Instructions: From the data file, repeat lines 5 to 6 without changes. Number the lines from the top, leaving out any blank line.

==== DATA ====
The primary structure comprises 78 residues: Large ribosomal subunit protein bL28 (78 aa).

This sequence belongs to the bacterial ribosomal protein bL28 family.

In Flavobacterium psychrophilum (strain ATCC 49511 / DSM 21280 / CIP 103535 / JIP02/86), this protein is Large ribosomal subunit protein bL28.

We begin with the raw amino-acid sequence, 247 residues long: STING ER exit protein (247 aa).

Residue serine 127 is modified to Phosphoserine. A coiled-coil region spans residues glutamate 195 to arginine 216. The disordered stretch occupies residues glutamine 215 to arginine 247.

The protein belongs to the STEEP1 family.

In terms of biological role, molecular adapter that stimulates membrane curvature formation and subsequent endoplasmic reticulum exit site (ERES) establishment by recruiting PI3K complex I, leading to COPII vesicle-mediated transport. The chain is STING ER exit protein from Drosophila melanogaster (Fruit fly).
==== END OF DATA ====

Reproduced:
Residue serine 127 is modified to Phosphoserine. A coiled-coil region spans residues glutamate 195 to arginine 216. The disordered stretch occupies residues glutamine 215 to arginine 247.

The protein belongs to the STEEP1 family.